Dear Smiley: In keeping with your pieces on “kids say the darndest things:”

My very busy daughter Les emailed me a while back to say that our innocent and sweet little Emma, age 4, while on the run early one weekday morning to get to school with her dad, Brandon, hurriedly approached her to say this:

“Mommy, bye Mommy; I’m leaving to go to school now and I want you to know there will be no hitting, no spitting, and no bad words like loser, stupid ...

“I love you, Mommy.”

I think my daughter was a bit flabbergasted, only for a minute, when she realized her baby was beginning to embrace her own brand of school discipline, or otherwise be sentenced to permanent timeout.

Youth is not always wasted on the young.


St. Amant

The world-changer

Dear Smiley: Upon the passing of iconic legend Steve Jobs, all I can say is “iThankYou.”


Baton Rouge

Welcome back!

Dear Smiley: When I read the item about the Aggies in your column, the comments from Algie Petrere brought back fond memories.

My best friend Emile “Tank” Kennedy and I attended almost every LSU home game for about 30 years until he passed away a couple of years ago.

Even though we both bled purple and gold, we always looked forward to the Aggies coming to Tiger Stadium and getting to see the Aggie band’s pregame show.

As Algie said, it gave us goose bumps — and being a former member of “The Golden Band From Tiger Land” I really appreciated their routine.

We were upset when the Tigers took the Aggies off their schedule, and we could no longer be treated to one of the best pregame shows in the country.

If you haven’t seen this routine in person, be sure to go see it the next time the Aggies come to Tiger Stadium to get beat.

It’s worth the price of a ticket.


Baton Rouge

Remember service?

Dear Smiley: Your reader’s recollection of 31-cent gasoline reminded me of when I earned $14 a week in the early ’50s working at Spring’s Esso on St. Ferdinand Street.

But it also made me remember that when a customer drove up for 31-cent gasoline, they also got their front and rear windshields cleaned, their car swept out, oil, water and battery checked, the gas pumped for them, a look at a little sticker to see whether it might be time for an oil change — and a smile and genuinely felt “Thank you.”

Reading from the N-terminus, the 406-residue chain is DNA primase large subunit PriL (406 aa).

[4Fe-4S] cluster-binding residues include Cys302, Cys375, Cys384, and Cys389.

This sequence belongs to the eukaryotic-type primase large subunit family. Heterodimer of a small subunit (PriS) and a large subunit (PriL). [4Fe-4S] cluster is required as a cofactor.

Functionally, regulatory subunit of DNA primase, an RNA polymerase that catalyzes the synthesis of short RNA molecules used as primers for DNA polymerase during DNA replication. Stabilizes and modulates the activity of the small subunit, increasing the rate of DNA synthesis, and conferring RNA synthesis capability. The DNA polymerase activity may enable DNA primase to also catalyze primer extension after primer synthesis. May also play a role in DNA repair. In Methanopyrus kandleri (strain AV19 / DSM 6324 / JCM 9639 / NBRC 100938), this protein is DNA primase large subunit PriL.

All of that service, no matter whether it was for a full tank or $1.

A far cry from today, when motorists must do everything themselves — and then get a message: “See clerk inside for receipt.”


Denham Springs

A Lada fun

Dear Smiley: Marsha Reichle’s joke about the Russian auto, the Lada, is funny, and probably true for most Ladas on the road.

It reminded me of a trip across Greece I took in one several years ago.

It was a small car, and there were six adults in it, five of whom were a tad overweight.

All except me spoke Russian.

The name Lada is a common Russian woman’s name, and there was once a Queen Lada of Russia. The car is probably the namesake of the queen.

We have a toy poodle named Queen Lada.

The name is pronounced just like it is spelled, “lah-dah.”

Just to be sure, I verified it with my Russian wife, Irena Nicholaevna Lunova Sougakova Johnson.



Give ’em credit

Dear Smiley: I have been reading with much interest the “credit checks” of the past.

When my wife and I were newlyweds attending LSU in 1967, we needed a washing machine.

We went to Ourso’s on the corner of Chippewa and Plank Road and picked one out.

Mr. Milton Ourso asked how we wanted to pay, and I said I thought we could pay $10 a month for 12 months.

The credit check went something like this:

Mr. Milton asked, “You’re married to Duck and Bess Greer’s daughter, aren’t you?”

My answer, “Yes.”

That was it! Never missed a payment.

Whatever happened to those days?

Somehow, I think we’ve regressed.


Elizabethtown, Ky.